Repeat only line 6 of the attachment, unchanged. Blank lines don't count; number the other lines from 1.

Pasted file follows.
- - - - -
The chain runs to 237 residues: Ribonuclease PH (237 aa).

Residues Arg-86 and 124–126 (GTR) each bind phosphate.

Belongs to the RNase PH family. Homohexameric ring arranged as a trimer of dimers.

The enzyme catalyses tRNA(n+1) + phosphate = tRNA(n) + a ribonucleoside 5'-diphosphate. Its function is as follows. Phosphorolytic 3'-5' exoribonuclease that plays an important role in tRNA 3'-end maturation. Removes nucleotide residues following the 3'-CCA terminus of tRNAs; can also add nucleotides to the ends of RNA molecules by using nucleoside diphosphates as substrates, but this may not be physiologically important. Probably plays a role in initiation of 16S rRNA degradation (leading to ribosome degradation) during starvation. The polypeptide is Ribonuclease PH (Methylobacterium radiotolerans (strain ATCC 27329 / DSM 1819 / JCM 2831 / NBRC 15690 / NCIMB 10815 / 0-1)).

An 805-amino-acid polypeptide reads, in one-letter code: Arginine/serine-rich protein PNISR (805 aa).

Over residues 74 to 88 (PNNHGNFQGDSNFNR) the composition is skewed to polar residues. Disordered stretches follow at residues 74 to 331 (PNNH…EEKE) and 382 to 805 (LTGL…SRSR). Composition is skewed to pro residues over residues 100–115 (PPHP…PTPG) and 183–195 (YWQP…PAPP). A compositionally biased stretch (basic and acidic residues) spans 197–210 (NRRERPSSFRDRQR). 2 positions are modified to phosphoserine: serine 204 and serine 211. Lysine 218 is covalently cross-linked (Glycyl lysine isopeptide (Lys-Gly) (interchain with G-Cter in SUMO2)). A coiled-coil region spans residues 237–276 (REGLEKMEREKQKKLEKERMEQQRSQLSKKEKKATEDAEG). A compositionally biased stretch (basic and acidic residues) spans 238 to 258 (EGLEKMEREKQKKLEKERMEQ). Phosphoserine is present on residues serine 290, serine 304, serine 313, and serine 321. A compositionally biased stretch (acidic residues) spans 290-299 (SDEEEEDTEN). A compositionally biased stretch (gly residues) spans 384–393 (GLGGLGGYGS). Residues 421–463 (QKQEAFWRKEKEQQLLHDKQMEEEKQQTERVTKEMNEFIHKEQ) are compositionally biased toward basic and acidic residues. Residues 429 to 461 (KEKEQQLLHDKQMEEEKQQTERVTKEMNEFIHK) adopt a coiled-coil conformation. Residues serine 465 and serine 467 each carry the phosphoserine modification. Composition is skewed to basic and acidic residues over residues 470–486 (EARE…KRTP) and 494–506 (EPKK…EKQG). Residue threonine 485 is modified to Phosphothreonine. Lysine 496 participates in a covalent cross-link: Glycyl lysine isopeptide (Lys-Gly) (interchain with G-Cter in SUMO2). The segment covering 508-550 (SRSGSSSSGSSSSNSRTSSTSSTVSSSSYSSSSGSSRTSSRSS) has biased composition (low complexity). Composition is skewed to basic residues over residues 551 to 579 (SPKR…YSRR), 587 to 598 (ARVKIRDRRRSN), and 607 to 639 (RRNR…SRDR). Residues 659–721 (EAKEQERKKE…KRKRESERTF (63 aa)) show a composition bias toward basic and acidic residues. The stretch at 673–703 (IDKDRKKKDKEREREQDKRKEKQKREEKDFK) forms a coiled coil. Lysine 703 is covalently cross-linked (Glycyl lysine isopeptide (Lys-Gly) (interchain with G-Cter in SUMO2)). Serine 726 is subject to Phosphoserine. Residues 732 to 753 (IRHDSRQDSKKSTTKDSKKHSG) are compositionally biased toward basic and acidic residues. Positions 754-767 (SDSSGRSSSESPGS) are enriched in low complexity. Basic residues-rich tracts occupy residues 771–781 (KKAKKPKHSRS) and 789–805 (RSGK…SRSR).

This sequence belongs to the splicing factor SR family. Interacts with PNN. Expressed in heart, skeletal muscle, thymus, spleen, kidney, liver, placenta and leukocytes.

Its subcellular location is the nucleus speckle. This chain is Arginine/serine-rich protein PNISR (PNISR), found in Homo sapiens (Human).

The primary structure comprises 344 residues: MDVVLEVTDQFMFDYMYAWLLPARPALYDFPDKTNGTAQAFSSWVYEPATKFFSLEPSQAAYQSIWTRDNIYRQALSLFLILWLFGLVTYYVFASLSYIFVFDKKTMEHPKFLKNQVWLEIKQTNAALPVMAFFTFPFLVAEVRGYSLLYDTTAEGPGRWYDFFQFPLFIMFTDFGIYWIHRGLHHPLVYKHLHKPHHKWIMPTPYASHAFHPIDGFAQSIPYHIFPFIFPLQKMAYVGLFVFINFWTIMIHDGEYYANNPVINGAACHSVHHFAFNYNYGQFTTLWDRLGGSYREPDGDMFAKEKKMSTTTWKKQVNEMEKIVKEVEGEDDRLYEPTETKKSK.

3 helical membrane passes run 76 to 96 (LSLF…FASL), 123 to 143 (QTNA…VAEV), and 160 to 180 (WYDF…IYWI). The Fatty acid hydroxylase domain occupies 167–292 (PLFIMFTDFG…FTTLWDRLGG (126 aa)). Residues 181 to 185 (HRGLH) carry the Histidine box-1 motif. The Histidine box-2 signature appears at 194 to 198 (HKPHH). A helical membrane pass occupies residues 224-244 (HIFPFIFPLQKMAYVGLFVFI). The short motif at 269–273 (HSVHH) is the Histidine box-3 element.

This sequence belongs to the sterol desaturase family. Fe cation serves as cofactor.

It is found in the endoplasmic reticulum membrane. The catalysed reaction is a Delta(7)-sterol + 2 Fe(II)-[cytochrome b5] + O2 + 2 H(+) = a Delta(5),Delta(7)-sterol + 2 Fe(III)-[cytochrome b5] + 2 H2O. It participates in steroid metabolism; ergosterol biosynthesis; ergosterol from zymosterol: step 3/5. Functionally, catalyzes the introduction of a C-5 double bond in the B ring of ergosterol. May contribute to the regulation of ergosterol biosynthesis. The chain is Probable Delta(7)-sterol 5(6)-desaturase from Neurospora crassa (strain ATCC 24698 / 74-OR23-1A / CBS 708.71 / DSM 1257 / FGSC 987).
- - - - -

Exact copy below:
Over residues 74 to 88 (PNNHGNFQGDSNFNR) the composition is skewed to polar residues. Disordered stretches follow at residues 74 to 331 (PNNH…EEKE) and 382 to 805 (LTGL…SRSR). Composition is skewed to pro residues over residues 100–115 (PPHP…PTPG) and 183–195 (YWQP…PAPP). A compositionally biased stretch (basic and acidic residues) spans 197–210 (NRRERPSSFRDRQR). 2 positions are modified to phosphoserine: serine 204 and serine 211. Lysine 218 is covalently cross-linked (Glycyl lysine isopeptide (Lys-Gly) (interchain with G-Cter in SUMO2)). A coiled-coil region spans residues 237–276 (REGLEKMEREKQKKLEKERMEQQRSQLSKKEKKATEDAEG). A compositionally biased stretch (basic and acidic residues) spans 238 to 258 (EGLEKMEREKQKKLEKERMEQ). Phosphoserine is present on residues serine 290, serine 304, serine 313, and serine 321. A compositionally biased stretch (acidic residues) spans 290-299 (SDEEEEDTEN). A compositionally biased stretch (gly residues) spans 384–393 (GLGGLGGYGS). Residues 421–463 (QKQEAFWRKEKEQQLLHDKQMEEEKQQTERVTKEMNEFIHKEQ) are compositionally biased toward basic and acidic residues. Residues 429 to 461 (KEKEQQLLHDKQMEEEKQQTERVTKEMNEFIHK) adopt a coiled-coil conformation. Residues serine 465 and serine 467 each carry the phosphoserine modification. Composition is skewed to basic and acidic residues over residues 470–486 (EARE…KRTP) and 494–506 (EPKK…EKQG). Residue threonine 485 is modified to Phosphothreonine. Lysine 496 participates in a covalent cross-link: Glycyl lysine isopeptide (Lys-Gly) (interchain with G-Cter in SUMO2). The segment covering 508-550 (SRSGSSSSGSSSSNSRTSSTSSTVSSSSYSSSSGSSRTSSRSS) has biased composition (low complexity). Composition is skewed to basic residues over residues 551 to 579 (SPKR…YSRR), 587 to 598 (ARVKIRDRRRSN), and 607 to 639 (RRNR…SRDR). Residues 659–721 (EAKEQERKKE…KRKRESERTF (63 aa)) show a composition bias toward basic and acidic residues. The stretch at 673–703 (IDKDRKKKDKEREREQDKRKEKQKREEKDFK) forms a coiled coil. Lysine 703 is covalently cross-linked (Glycyl lysine isopeptide (Lys-Gly) (interchain with G-Cter in SUMO2)). Serine 726 is subject to Phosphoserine. Residues 732 to 753 (IRHDSRQDSKKSTTKDSKKHSG) are compositionally biased toward basic and acidic residues. Positions 754-767 (SDSSGRSSSESPGS) are enriched in low complexity. Basic residues-rich tracts occupy residues 771–781 (KKAKKPKHSRS) and 789–805 (RSGK…SRSR).